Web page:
"We can imitate Mary here at least by saying frequent aspirations and by offering each little action or each little sacrifice in union with the works and sufferings of Jesus and Mary for the salvation of souls. As a preparation for this feast, let us offer our Holy Communion that we may obtain that purity of intention and that zeal for souls that characterized the whole life of Mary. If we consecrate to this tender Virgin our purity of soul, she will preserve it for us, and if we ask her to protect us from all the snares of the devil, she will shield us with her mantle. May this sweet Mother be more loved in the years to come, and she will then bring all her children to the feet of Jesus." (8)

On this day commemorating Our Lady's Nativity, may we remember the Sweet Name of Mary, and all that it means, as expressed in the lovely poem below:

"The Names of Our Lady"
by Adelaide A. Proctor

Through the wide world thy children raise
Their prayers, and still we see
Calm are the nights and bright the days
Of those who trust in thee.
Around thy starry crown are wreathed
So many names divine;
Which is the dearest to my heart,
And the most worthy thine?
Star of the Sea! we kneel and pray
When tempests raise their voice;
Star of the Sea! the haven reached,
We call thee and rejoice.
Help of the Christian! in our need
Thy might aid we claim;
If we are faint and weary, then
We trust in that dear name.
Our Lady of the Rosary!
What name can be so sweet
As what we call thee when we place
Our chaplet at thy feet.
Bright Queen of Heaven! when we are sad,
Best solace of our pains;
It tells us of the badge we wear,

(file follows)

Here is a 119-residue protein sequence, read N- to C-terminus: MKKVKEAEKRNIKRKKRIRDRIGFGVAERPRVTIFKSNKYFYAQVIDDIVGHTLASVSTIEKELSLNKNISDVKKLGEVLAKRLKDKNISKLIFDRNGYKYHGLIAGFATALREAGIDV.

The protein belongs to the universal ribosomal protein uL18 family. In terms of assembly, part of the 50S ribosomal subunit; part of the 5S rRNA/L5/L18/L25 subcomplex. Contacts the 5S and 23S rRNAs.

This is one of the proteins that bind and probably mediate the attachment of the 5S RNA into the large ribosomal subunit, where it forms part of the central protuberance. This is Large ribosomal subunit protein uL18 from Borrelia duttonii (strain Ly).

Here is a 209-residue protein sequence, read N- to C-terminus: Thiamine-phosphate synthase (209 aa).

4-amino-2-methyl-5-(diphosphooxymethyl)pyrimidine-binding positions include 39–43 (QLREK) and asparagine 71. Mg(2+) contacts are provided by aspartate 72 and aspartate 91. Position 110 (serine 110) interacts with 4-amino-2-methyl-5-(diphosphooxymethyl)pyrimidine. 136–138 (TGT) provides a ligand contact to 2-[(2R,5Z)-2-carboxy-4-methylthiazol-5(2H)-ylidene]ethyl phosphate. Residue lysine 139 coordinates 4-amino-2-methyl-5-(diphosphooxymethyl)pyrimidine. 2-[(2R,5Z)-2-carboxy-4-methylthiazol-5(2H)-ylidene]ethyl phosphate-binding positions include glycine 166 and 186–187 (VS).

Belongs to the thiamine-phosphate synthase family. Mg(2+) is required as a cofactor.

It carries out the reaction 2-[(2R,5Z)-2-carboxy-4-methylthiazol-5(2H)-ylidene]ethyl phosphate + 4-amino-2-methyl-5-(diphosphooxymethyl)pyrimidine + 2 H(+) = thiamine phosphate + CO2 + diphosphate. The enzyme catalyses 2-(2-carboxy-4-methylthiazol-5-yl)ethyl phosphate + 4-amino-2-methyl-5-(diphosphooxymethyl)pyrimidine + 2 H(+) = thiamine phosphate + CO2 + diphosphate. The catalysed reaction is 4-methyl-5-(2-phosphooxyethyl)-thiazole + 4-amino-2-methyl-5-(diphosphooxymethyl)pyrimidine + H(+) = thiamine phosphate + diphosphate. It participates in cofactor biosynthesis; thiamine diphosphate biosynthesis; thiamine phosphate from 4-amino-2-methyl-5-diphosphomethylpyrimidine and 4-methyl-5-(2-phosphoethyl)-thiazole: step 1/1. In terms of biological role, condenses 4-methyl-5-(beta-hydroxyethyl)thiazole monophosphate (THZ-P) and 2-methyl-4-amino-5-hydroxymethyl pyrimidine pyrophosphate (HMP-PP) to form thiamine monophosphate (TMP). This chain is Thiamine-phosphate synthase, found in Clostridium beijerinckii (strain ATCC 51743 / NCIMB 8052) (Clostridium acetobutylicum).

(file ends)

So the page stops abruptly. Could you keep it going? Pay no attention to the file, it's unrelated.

To live and die thine own.
Our Lady dear of Victories!
We see our faith oppressed,
And, praying for our erring land,
We love that name the best.
Refuge of Sinners! many a soul,
By guilt cast down, and sin,
Has learned through this dear name of thine
Pardon and peace to win.
Health of the Sick! when anxious hearts
Watch by the sufferer's bed,
On this sweet name of thine we lean,
Consoled and comforted.
Mother of Sorrows! many a heart
Half-broken by despair
Has laid its burden by the cross
And found a mother there.
Queen of all Saints! the Church appeals
For her loved dead to thee;
She knows they wait in patient pain
A bright eternity.
Fair Queen of Virgins! thy pure band
The lilies round thy throne,
Love the dear title, which they bear,
Most that it is thine own.
True Queen of Martyrs! if we shrink
From want, or pain, or woe,
We think of the sharp sword that pierced
Thy heart, and call thee so.
Mary! the dearest name of all,
The holiest and the best;
The first low word that Jesus lisped
Laid on His mother's breast.
Mary! the name that Gabriel spoke,
The name that conquers hell;
Mary! the name that through high heaven
The angels love so well.
Mary! our comfort and our hope,
-O, may that word be given
To be the last we sigh on earth,
The first we breathe in heaven. (9)

(1) Fr. H. O'Laverty, The Mother of God and Her Glorious Feasts (Rockford, IL: Tan Books and Publishers, 1977. Originally published between 1908-1915 under the title The Mother of God's Glorious Feasts): p.10
(2) Ibid.
(3) Ibid., p. ix
(4) Lk 1:28
(5) Lk 1:38
(6) Jn 1:14
(7) O'Laverty, op. cit, pp.11-13
(8) Ibid. p. 14
(9) "The Names of Our Lady" by Adelaide A. Proctor, The Art and Literature Reader (Book IV), Copyright 1904.